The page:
How to Evaluate an ERP

Why ERP’s are hard to evaluate.

We’ve seen the confusion our clients have with evaluating their ERP’s. There are time and resource-intensive technologies out there and ERP’s more often top of that list. An ERP acts as a central hub for all your company data. Primarily financially based, but they require reporting and integration from all most all company applications. Much like any technology, things are constantly changing feature sets capabilities and integrations. And in a matter of years, the ERP that you just deployed could use an upgrade, could be reevaluated, or may no longer apply to your business. Due to how intensive ERP selections can be, we don’t recommend replacing one until you have to. But it is essential to review your ERP and see if it’s still meeting your organization’s needs as your organization before you need to make a change. It is a thoughtful approach that plans instead of acting ad hoc and potentially working with something that causes pain to your organization while you wait to implement something that creates value. We intend this article to describe what’s involved in the ERP review process and identify the impact of moving through it.

What gets reviewed in an ERP analysis?

In an ERP review, you want to discover if the technology still meets your business’s needs. The way we evaluate is through two phases, qualitative analysis and quantitative analysis. In the qualitative research, we ask questions such as the overall business goals and needs associated with using and or implementing a new ERP. We find it helpful to ask about the last time a significant technology project was implemented that required organizational change and how it went. We want to know these things so we can create a robust framework for evaluating the ERP. It truly starts with what overall business goals are. And to understand how change management is accepted throughout your organization. In the first phase, we need to understand what ERP system is being used and basic information like if it’s on-premise or cloud. In this phase, we need to know what core processes are being handled by the ERP and what core processes aren’t. For the core process that the ERP is not managing, we need to understand what applications are being used. For example, most finance processes are handled in the ERP, but we commonly see sales processes or CRMs not being managed by them as examples.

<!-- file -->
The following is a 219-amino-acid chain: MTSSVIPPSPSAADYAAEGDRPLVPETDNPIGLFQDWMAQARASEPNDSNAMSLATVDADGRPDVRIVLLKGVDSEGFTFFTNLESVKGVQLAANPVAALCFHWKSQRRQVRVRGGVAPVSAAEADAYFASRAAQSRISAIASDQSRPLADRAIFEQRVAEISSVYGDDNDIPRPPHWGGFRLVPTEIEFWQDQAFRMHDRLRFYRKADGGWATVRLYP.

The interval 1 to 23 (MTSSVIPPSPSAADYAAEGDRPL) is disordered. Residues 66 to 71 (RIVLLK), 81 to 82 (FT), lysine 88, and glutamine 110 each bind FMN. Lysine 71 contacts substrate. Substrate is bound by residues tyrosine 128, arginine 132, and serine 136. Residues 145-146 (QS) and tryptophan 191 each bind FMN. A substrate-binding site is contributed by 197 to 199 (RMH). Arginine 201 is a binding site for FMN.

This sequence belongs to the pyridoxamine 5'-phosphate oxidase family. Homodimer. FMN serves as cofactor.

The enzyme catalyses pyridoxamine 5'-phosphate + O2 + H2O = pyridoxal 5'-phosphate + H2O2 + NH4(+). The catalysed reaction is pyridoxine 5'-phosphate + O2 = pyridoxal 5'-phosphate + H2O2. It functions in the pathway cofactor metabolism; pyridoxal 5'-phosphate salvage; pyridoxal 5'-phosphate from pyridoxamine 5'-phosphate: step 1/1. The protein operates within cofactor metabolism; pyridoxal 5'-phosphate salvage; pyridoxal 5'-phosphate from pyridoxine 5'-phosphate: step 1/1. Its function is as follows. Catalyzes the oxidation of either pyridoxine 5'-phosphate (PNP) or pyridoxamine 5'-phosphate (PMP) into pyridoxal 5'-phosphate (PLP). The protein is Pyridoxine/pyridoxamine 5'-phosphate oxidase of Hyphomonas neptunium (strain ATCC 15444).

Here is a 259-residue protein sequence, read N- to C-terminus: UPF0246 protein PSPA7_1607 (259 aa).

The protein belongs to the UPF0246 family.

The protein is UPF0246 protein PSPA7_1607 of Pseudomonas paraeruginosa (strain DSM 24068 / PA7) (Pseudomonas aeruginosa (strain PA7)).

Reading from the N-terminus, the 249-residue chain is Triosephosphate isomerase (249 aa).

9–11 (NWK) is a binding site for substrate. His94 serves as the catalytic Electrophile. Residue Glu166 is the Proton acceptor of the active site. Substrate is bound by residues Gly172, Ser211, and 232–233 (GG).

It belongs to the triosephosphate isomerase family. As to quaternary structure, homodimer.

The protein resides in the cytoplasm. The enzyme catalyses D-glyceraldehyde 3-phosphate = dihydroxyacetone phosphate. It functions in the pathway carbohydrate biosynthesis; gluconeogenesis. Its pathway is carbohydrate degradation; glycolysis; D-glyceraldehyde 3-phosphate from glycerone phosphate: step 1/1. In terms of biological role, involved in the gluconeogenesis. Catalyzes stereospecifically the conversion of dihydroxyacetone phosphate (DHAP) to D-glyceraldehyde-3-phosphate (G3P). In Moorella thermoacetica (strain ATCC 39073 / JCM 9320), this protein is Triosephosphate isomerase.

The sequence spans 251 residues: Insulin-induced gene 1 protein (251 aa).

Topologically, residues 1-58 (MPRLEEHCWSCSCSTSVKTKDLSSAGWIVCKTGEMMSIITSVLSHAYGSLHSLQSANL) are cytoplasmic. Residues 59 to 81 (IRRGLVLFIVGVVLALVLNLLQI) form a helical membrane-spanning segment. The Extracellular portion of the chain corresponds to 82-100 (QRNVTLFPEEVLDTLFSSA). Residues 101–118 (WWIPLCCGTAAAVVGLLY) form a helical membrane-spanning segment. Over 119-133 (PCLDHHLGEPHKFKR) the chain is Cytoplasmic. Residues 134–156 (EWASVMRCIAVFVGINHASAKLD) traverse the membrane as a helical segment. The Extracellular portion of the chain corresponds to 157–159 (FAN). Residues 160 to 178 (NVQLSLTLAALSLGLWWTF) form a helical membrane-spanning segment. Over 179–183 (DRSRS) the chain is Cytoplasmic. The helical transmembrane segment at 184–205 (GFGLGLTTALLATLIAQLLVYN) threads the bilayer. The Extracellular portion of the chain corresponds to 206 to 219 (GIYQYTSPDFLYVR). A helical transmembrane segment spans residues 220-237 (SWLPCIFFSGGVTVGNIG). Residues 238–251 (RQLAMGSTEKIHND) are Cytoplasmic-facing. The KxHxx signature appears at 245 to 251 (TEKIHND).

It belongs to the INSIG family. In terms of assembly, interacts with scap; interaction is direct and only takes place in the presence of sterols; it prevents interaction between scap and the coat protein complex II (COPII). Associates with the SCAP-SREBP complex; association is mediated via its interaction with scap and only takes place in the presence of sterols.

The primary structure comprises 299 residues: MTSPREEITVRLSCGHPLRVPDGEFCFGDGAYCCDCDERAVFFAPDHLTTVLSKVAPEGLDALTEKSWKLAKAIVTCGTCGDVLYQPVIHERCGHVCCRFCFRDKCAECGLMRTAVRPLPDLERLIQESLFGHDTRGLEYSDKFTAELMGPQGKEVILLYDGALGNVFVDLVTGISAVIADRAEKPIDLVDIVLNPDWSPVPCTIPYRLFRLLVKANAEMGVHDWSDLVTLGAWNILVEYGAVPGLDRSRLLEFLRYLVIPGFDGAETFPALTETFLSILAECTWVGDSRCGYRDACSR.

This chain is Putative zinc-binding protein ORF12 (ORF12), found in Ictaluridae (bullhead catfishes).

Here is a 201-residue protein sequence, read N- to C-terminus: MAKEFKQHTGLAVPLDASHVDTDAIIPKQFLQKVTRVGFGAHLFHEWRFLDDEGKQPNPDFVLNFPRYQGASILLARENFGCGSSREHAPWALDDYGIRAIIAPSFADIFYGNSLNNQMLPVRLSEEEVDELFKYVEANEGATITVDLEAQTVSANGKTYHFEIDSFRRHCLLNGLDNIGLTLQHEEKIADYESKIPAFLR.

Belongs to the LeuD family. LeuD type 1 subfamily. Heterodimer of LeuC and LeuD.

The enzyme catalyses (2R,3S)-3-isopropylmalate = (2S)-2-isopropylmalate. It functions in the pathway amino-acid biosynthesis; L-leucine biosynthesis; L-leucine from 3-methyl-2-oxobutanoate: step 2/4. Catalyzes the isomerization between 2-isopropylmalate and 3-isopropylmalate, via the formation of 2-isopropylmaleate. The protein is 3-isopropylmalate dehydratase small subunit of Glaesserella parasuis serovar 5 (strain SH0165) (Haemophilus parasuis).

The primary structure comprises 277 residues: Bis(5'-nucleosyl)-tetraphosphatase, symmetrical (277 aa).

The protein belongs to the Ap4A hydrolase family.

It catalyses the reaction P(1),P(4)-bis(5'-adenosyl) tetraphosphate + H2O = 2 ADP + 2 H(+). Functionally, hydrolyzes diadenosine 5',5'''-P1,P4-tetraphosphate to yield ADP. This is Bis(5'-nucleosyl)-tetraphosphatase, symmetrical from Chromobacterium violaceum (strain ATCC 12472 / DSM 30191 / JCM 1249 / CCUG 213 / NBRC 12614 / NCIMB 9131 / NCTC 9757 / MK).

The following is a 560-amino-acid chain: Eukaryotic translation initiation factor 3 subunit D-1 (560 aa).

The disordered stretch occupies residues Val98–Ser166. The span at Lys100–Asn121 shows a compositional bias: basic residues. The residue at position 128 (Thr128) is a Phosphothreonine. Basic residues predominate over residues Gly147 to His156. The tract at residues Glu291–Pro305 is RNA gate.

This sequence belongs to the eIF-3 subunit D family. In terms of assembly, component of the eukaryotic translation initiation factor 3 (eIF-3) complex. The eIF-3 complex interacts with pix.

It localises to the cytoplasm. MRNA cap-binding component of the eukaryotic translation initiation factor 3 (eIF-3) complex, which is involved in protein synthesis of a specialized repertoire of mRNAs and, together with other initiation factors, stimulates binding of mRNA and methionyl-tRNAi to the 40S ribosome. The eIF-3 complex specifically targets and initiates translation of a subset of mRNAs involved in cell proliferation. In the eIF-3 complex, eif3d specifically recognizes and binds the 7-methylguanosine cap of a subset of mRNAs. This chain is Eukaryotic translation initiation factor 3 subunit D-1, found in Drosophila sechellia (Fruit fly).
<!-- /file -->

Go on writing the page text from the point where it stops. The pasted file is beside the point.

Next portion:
For the core processes taken by other applications, we want to understand if they’re being integrated with ERP; this will identify which processes or completely siloed outside of the, and of course, we want to know why. We also want to review what’s working well and what challenges exist in the current state environment. We want to identify how these challenges affect profit, time or impact business opportunities. Finally, we want to start turning the subject responses into something we can measure. In the second phase, we detail all the standard feature sets of ERP. We want to mark which ones exist in your current ERP, which ones do not, and which ones you need. This develops a gap analysis of what you have, what you need, and what’s possible. The gaps are reviewed and prioritized.

What can you expect to know from an ERP Analysis.

The impact of going through a review like this can identify the risks associated with the current state ERP. We get a sense of how the ERP is working, and with this objective analysis of its use, we identify what risk it’s associated with. When looking at the challenges and asking what the impact is, we want to make sure that we can put a dollar value to it when possible. The feature set review will identify any gaps, any required features that do not exist with the current ERP. Going through an ERP assessment does not always mean a recommendation to replace. Unless an ERP shows massive risk, we often recommend not replacing or at least not rushing to replace.  Recommendations to fill gaps include reviewing available APIs,  creative ways to use the database efficiently, or advanced analytics visualized with Power BI. Ensuring you’re reviewing your business requirements, increasing your awareness will reduce the unknown; you can then plan to address any risk identified.

The solut vCIO team is your strategic advantage. They complete assessments of all kinds, including ERP reviews. If you have questions about how your ERP meets your business requirements, we are more than willing to help.